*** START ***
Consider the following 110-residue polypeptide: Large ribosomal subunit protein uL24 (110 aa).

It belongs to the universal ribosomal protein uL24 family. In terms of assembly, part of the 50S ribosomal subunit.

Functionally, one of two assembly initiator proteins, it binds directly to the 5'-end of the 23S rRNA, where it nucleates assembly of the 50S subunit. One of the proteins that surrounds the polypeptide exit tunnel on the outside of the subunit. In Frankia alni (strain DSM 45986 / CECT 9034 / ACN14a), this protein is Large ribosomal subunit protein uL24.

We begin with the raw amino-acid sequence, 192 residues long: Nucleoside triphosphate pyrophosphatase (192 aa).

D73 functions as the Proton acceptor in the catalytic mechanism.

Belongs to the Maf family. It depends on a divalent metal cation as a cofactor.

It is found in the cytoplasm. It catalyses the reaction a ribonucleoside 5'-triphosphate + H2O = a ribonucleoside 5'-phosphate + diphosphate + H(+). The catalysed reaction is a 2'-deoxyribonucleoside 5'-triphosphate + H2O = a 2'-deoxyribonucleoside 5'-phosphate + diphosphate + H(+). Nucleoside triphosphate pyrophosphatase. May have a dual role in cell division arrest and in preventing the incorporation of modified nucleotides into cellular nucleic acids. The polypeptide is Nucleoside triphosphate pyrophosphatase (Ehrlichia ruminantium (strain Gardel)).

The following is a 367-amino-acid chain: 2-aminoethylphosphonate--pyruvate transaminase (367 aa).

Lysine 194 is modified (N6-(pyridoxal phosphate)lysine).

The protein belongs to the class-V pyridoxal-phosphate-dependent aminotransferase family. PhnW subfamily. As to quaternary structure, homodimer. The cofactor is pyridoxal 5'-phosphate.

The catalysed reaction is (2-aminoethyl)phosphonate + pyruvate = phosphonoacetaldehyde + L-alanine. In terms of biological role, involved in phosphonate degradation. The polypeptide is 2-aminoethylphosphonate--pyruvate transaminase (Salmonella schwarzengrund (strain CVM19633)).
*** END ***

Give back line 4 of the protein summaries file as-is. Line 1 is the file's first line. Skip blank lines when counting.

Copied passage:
We begin with the raw amino-acid sequence, 192 residues long: Nucleoside triphosphate pyrophosphatase (192 aa).